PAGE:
April 16-April 27, 2022
The year 2022 marks fifty years since Uematsu Eiji began his career in ceramics by moving to Tokyo and starting his position at a regional ceramic factory. This was followed by further relocations, first to Shigaraki, known for its long ceramics tradition and highquality local clay, then to Iga. Uematsu thus has left behind a track record of already half a century of highly original and idiosyncratic work that has culminated in various acclaimed exhibitions in galleries and museums across Japan, and time and again even abroad (New York, San Francisco, Seoul, Taipei, Guam…). The present exhibition is the second time we hold a solo show of Uematsu's works, after Mud and Stars in 2017.
Uematsu Eiji, in a way, is a poet of clay. Clay corresponds to words, but also there is diction in the choices the artist makes: the specific shapes to achieve, or the degree of textures involved. Then finally the firing that concludes this process of articulation as if adding the final exclamation mark to a lyrical statement. Clay is a metaphor that, in a simplified and reduced mode, alludes to a larger whole.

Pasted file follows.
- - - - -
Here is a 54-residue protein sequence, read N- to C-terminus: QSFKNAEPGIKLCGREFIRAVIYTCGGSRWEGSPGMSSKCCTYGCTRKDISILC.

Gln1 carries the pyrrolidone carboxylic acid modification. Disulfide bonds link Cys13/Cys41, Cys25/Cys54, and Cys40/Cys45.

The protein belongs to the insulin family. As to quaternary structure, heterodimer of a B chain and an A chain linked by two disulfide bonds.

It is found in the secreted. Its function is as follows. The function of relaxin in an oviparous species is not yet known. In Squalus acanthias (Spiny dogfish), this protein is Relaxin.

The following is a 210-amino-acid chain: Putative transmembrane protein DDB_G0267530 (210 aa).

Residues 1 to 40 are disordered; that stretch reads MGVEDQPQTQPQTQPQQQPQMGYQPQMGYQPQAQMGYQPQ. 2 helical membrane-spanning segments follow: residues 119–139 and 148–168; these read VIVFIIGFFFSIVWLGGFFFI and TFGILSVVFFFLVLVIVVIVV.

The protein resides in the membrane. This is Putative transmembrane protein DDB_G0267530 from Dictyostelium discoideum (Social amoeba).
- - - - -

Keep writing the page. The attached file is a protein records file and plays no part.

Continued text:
Uematsu thinks nature. Reading through his essays and catalog texts published over the years, one notices he rarely talks about his works or intentions directly. Images of nature, of peaceful harmony with one's surroundings abound. Birds flying, rays of sunlight peaking through forests, water flowing, green of the leaves, wetness of the soil. All is one, therefore in one we can find all. This is the underlying principle of his creations. And maybe clay is a particularly suited material for that sort of approach: it is a type of earth, and earth is where everything began. In fact, the kanji character for “clay” is the same as for “earth” or “soil.”
In encountering Uematsu's works, the viewer experiences objects that explore the relationship of nature and artifice, an endless tension that is inherent in all artistic expression. It requires their participation to complete the art, that is, to envision aesthetic viewpoints the works only allude to. The objects are open to interpretation but all of them contain as much of the artist's ideas as they are manifestations of the raw, unmediated presence of clay that is a stand-in for the larger cosmos of things—in that sense, they seek to expose the viewer's roots and reconnect them to the fertile soil they are themselves made of, which, in essence, is life.